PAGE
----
Improve your Tracking for Fly Casting Accuracy

Improve your Tracking for Fly Casting Accuracy

Improve your Tracking for Fly Casting Accuracy

Improve your tracking for fly casting accuracy is another topic that has been on my radar for some time now. The definition of tracking has a plethora of meanings from the dictionary. In fly casting, the meaning implies a two-fold process of either straight or referring to a course or route the rod tip traveled taken from fly casting definition page.

Tracking– 1) A term used to describe the rod tip traveling in a straight line without side to side wobble during the casting stroke (see also rod wavering). 2) A course or route traveled by the rod tip during the casting stroke or line positioning drift (this used to describe more advanced casts that deviate from straight).

The first tracking definition addresses the rod tip traveling in a straight line and is used most often for accuracy. It encompasses all skill levels of fly casting for accuracy. Rod Wavering is another term I used to describe the side to side rod wobble during the casting stroke. Rod wavering is a fly casting fault when attempting straight tip path tracking. Tracking is often a common fault with new fly casters on the stream because they are still learning how to cast a fly line straight. Many skilled anglers never leave this level of straight tracking. Tracking straight is a discipline for accuracy fly casters which is perhaps why it receives so much attention.

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Using Waves for Fly Casting

The second tracking definition is used for more advanced casts that make use of waves. Fly casting often scribes a rod tip path which deviates from straight. This is dangerous and controversial to many! Now the tip path is dealing with three-dimensional rod tip paths. This often scares many of the two-dimensional folks away. When we use these motions during the casting stroke they become part of the casting stroke motion just like Zoro with his sword!

The important thing to remember is that we are influencing the fly leg of the loop when performed during the casting stroke. We call these transverse waves among the instructor community. Examples of these used in presentation casts include casting in multiple loop planes, S turns, corkscrew, curve casts, pile casts, and the list goes on!

When we perform the waves right after the casting stroke than the transverse wave effects primarily the rod leg of the loop. These are called aerial mends. It is much easier to dial in the amount of mend you need for presentation casts while the line is in the air rather than water. Why wait for it to become a stack mend roll cast for a re-positioning of the line when you can do a quick wiggle of the tip in the air? Make it easy for yourself and master aerial mends. The progression usually starts here and over time you will learn to introduce them into the actual casting stroke (route tracking).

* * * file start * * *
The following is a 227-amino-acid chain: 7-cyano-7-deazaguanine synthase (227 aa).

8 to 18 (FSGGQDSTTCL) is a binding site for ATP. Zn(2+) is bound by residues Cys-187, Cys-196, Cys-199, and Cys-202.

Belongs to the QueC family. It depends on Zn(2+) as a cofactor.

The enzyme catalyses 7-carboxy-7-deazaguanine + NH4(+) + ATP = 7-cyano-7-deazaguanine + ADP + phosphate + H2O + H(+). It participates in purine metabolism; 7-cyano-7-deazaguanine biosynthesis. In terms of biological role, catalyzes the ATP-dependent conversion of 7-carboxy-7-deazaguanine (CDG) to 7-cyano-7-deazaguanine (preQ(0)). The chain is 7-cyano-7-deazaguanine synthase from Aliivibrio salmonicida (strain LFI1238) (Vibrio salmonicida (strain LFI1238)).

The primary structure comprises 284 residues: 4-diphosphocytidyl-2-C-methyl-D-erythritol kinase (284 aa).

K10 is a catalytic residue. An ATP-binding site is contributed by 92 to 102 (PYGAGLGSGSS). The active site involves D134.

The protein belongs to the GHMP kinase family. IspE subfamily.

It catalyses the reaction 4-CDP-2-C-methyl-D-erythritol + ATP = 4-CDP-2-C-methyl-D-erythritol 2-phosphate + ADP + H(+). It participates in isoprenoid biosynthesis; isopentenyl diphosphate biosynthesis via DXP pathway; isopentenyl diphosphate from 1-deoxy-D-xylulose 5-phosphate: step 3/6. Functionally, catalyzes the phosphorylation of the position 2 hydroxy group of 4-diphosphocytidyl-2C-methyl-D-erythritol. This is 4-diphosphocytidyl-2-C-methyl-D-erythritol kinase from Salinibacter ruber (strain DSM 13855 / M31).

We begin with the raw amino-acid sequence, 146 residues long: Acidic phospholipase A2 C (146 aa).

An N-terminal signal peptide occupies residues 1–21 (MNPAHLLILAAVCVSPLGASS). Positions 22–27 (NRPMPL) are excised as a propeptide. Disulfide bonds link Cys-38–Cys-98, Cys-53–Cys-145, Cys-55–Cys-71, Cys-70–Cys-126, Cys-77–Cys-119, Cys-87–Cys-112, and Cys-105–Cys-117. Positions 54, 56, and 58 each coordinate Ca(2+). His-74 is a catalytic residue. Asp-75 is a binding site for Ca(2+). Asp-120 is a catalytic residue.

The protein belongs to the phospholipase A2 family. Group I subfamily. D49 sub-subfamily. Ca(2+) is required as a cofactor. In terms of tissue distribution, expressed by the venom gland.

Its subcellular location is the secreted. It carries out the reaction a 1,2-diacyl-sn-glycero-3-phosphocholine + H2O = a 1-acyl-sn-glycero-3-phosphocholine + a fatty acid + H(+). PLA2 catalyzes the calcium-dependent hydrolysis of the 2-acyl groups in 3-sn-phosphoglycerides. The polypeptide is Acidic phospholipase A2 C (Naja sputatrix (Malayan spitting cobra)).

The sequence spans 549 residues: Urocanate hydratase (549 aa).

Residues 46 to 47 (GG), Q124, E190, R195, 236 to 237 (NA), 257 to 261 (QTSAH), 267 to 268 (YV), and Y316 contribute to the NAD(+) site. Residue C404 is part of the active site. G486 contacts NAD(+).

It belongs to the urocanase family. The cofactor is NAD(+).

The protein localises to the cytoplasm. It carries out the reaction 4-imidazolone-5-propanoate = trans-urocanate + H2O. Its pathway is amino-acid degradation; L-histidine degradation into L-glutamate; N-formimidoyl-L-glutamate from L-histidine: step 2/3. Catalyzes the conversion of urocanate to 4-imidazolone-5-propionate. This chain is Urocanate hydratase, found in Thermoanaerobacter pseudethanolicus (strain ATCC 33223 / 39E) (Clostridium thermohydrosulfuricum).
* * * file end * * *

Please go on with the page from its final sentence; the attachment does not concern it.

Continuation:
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Swisher’s Plan-o-Matic Tool

Pizza Box Tool

The pizza box tool was described to me tying flies at the late night sessions in 1988. The location was Cottonwood Camp on the Big Horn River with neighbors Doug Swisher and Carl Richards. The diagram below is included in my text “Casting Angles”, hence rightly named the pizza box tool or Swisher’s tracking tool. A great correctional tool for major tracking issues!

It is simply a big pizza box, a one inch round dowel about 16″ long, some duct tape, and a couple of short bolts. This simple design has helped me over the years when teaching groups for correction of tracking flaws. The picture below pretty much sums it up better than the verbal description and is one of the diagrams from my book “Casting Angles“.

Pizza Box Swisher’s Tracking Tool 

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Correct Rod Wavering

If the hand deviates from a straight path, then the air drag increases on the box. You can really feel the difference when the air drag catches on the box! Many wrist action fly casters that cast 25-30 feet struggle with longer distances. As soon as you bring out 40, 50, 60 feet of line they end up with major tracking issues. One common tracking issues arise toward the end of the back cast and the wrist rolls out. The reel points out to the side, rather than in front of the target. This causes the line to swing around a big circle in back. This wild wave carries back into the forward cast. This is where the pizza box really helps as an aid for correction.

Laser Pointer for Fly Casting

The next correctional tool is my friend and fellow MCI instructor David Lambert from Jacksonville, FL. David told me about using one of these around 1995 at an IFFF conclave. All that is required is a laser pointer like the little red dot lasers from a dime store. The laser pointer is used for both types of tracking described above. When you use this device with a really large ceiling, then it is like having a 40-foot rod! The use of a red dot laser really helps improve your straight tracking quick. As an example, stand right next to a wall with the casting hand making vertical strokes. Follow the laser dot on the ceiling and you have an excellent correctional tool. I like the laser dot for a better understanding of route tracking. Hope these tracking tips help you to perfect more accurate casts!

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